"Immunology memory helps us understand much about skin diseases, many of which result in the inappropriate activation of these T-cells that live in the skin," according to Thomas S. Kupper, MD, the Thomas Fitzpatrick Professor of Dermatology, Harvard Medical School, and chief of dermatology, Dana Farber Cancer Institute and Brigham and Women’s Hospital, Boston.
A patient with cutaneous T-cell lymphoma receives a strong blast of a monoclonal antibody that depletes all T-cells and B-cells from his blood, which leads to a complete response to his disease. Despite the presumed absence of T-cells, he develops a drug-eruption rash several days later.
How was this possible since dermatologists know that T-cells are required to trigger such a skin rash? Kupper explained the mechanism behind this phenomenon during the Marion B. Sulzberger, MD, Memorial Lecture recently at the 2011 annual meeting of the American Academy of Dermatology (AAD) in New Orleans.
"Five years ago, we would have been scratching our heads over the mechanism," he says. "Now we know why this really isn’t a puzzle but actually a logical outcome. A powerful leukemia drug, alemtuzumab, did clear the malignant and normal T-cells from the patient’s blood but did not clear the vast majority of normal T-cells that reside in his skin."
During his lecture, he set the stage for explaining this process by addressing the history of key discoveries about T-cells and immunity. Once the prevailing notion was that T-cell memory, a cardinal feature of the immune system, was carried by T-cells that circulate in the blood and through lymph nodes. A skin challenge would prompt the recruitment of T-cells from the blood, resulting in an immune response.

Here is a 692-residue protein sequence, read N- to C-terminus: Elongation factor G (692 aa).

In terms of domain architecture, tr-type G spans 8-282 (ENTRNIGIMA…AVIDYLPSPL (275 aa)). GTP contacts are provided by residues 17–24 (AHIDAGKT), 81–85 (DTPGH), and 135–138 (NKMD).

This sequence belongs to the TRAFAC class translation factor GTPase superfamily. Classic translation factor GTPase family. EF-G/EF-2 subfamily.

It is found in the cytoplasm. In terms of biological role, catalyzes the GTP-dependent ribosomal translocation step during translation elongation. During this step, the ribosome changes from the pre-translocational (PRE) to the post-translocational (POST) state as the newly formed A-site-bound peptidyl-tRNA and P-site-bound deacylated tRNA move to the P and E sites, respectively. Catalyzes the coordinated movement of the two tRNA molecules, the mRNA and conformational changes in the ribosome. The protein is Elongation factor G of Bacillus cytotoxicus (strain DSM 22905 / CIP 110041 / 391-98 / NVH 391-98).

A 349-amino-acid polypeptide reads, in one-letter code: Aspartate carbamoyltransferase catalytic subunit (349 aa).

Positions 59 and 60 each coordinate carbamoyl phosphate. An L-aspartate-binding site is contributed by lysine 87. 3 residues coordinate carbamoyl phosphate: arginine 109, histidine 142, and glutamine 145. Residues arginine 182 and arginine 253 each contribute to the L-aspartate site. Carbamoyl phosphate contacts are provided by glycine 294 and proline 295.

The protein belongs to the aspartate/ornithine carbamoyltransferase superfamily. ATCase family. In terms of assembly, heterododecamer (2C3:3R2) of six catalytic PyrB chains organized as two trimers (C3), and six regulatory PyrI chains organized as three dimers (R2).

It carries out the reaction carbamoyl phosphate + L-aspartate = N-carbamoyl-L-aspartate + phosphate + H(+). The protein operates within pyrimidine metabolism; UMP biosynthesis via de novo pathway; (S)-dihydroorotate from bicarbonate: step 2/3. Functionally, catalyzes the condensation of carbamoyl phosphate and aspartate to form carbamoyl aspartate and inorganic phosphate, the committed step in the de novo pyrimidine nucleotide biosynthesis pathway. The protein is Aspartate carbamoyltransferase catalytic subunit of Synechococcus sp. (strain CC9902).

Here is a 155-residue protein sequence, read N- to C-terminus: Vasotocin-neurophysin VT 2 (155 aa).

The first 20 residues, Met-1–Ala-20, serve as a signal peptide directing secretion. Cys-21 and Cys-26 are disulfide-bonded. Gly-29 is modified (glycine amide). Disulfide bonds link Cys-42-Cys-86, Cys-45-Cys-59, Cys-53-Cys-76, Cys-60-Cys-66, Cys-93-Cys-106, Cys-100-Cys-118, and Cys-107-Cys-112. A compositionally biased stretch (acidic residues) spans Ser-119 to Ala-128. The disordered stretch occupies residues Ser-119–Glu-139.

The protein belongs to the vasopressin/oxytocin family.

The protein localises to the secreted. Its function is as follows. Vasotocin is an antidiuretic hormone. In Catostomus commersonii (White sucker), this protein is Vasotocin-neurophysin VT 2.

"What we really couldn’t explain based on that older paradigm was what happened to T-cells after they got into skin," Kupper says. "Also, diseases like fixed-drug eruption or psoriasis with fixed plaques tend to occur in the same place, even after successful treatment. It didn’t make sense that T-cells from the bloodstream would know exactly where to go when they were circulating out of the blood into skin."
In the early 1990s, investigators learned that T-cells were designed to travel to different tissues, including skin. A population of memory T-cells was discovered to be specific for homing and trafficking to skin.
In recent years, an experiment on a mouse has also shed light on the recurrent psoriasis dynamic at work. From a psoriasis patient, a sample of cleared, normal-looking skin with no psoriatic plaque was placed onto a mouse that had no immune system. The transplanted normal skin on that mouse soon turned psoriatic, which should have been impossible in the immune-free mouse, indicating that a mechanism was at play in the skin that had been transplanted onto the mouse.
During that same time frame, experiments in Kupper’s laboratory soon revealed the probable mechanism—memory T-cells residing in the skin. An investigator in his lab at the time, Rachael Clark, MD, PhD, developed a new method to extract T-cells from skin, and in parallel applied a histopathological stain to pieces of normal skin. She and fellow investigators counted the cells and then extrapolated the count to the surface area of the human body. They discovered twice as many T-cells in normal skin compared to those circulating in blood, which Kupper described as "a staggering observation that was really paradigm-shifting."
Now an independent investigator, Clark went on to show that more than 95% of cells with skin-homing markers are living in the skin at any given moment and not circulating through the blood. The groundbreaking discovery of this work is that skin immunology memory actually resides in T-cells that live in the skin.
"Our strategies for treating immune skin diseases will evolve based on these observations," he says. "This really helps us understand potential new therapies based on where the disease-causing T-cells live. The flip side is that immunology memory also helps us understand much about skin diseases, many of which result in the inappropriate activation of these T-cells that live in the skin."